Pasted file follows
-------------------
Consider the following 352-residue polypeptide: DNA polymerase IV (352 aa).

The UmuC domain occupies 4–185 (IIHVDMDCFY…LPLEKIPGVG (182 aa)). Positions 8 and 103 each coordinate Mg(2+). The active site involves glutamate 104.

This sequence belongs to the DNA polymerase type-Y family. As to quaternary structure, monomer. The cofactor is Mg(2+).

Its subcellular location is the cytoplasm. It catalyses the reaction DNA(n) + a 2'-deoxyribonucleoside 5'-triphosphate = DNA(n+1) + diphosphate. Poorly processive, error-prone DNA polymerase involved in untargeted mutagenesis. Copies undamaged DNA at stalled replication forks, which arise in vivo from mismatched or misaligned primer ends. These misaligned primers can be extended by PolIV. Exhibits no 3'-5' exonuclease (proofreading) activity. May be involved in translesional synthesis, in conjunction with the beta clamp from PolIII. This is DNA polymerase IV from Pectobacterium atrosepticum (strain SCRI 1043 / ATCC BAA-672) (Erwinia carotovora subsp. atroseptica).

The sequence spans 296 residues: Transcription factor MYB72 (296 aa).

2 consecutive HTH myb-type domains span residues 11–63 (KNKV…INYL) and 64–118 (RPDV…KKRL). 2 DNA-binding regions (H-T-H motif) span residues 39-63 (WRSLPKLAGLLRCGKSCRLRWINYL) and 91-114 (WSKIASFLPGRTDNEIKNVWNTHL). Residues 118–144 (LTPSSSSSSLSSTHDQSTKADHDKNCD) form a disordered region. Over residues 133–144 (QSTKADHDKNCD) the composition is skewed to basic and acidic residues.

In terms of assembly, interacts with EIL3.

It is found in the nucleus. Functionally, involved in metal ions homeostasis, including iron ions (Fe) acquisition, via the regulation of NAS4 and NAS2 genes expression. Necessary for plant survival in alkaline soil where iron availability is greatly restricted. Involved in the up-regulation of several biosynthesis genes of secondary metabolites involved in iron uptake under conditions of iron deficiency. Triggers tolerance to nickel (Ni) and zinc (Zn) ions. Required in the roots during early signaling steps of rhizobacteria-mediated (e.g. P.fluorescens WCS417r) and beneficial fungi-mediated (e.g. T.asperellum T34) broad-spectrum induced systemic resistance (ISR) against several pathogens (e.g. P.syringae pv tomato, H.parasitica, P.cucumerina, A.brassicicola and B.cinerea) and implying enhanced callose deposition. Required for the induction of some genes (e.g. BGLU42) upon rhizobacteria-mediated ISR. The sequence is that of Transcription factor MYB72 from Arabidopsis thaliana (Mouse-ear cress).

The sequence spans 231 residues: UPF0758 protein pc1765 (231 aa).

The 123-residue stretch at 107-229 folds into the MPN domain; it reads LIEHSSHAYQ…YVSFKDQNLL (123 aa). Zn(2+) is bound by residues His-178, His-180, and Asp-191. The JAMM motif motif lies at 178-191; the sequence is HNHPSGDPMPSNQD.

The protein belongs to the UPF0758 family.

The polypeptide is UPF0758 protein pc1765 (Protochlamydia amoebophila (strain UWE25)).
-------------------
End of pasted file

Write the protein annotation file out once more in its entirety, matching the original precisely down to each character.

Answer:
Consider the following 352-residue polypeptide: DNA polymerase IV (352 aa).

The UmuC domain occupies 4–185 (IIHVDMDCFY…LPLEKIPGVG (182 aa)). Positions 8 and 103 each coordinate Mg(2+). The active site involves glutamate 104.

This sequence belongs to the DNA polymerase type-Y family. As to quaternary structure, monomer. The cofactor is Mg(2+).

Its subcellular location is the cytoplasm. It catalyses the reaction DNA(n) + a 2'-deoxyribonucleoside 5'-triphosphate = DNA(n+1) + diphosphate. Poorly processive, error-prone DNA polymerase involved in untargeted mutagenesis. Copies undamaged DNA at stalled replication forks, which arise in vivo from mismatched or misaligned primer ends. These misaligned primers can be extended by PolIV. Exhibits no 3'-5' exonuclease (proofreading) activity. May be involved in translesional synthesis, in conjunction with the beta clamp from PolIII. This is DNA polymerase IV from Pectobacterium atrosepticum (strain SCRI 1043 / ATCC BAA-672) (Erwinia carotovora subsp. atroseptica).

The sequence spans 296 residues: Transcription factor MYB72 (296 aa).

2 consecutive HTH myb-type domains span residues 11–63 (KNKV…INYL) and 64–118 (RPDV…KKRL). 2 DNA-binding regions (H-T-H motif) span residues 39-63 (WRSLPKLAGLLRCGKSCRLRWINYL) and 91-114 (WSKIASFLPGRTDNEIKNVWNTHL). Residues 118–144 (LTPSSSSSSLSSTHDQSTKADHDKNCD) form a disordered region. Over residues 133–144 (QSTKADHDKNCD) the composition is skewed to basic and acidic residues.

In terms of assembly, interacts with EIL3.

It is found in the nucleus. Functionally, involved in metal ions homeostasis, including iron ions (Fe) acquisition, via the regulation of NAS4 and NAS2 genes expression. Necessary for plant survival in alkaline soil where iron availability is greatly restricted. Involved in the up-regulation of several biosynthesis genes of secondary metabolites involved in iron uptake under conditions of iron deficiency. Triggers tolerance to nickel (Ni) and zinc (Zn) ions. Required in the roots during early signaling steps of rhizobacteria-mediated (e.g. P.fluorescens WCS417r) and beneficial fungi-mediated (e.g. T.asperellum T34) broad-spectrum induced systemic resistance (ISR) against several pathogens (e.g. P.syringae pv tomato, H.parasitica, P.cucumerina, A.brassicicola and B.cinerea) and implying enhanced callose deposition. Required for the induction of some genes (e.g. BGLU42) upon rhizobacteria-mediated ISR. The sequence is that of Transcription factor MYB72 from Arabidopsis thaliana (Mouse-ear cress).

The sequence spans 231 residues: UPF0758 protein pc1765 (231 aa).

The 123-residue stretch at 107-229 folds into the MPN domain; it reads LIEHSSHAYQ…YVSFKDQNLL (123 aa). Zn(2+) is bound by residues His-178, His-180, and Asp-191. The JAMM motif motif lies at 178-191; the sequence is HNHPSGDPMPSNQD.

The protein belongs to the UPF0758 family.

The polypeptide is UPF0758 protein pc1765 (Protochlamydia amoebophila (strain UWE25)).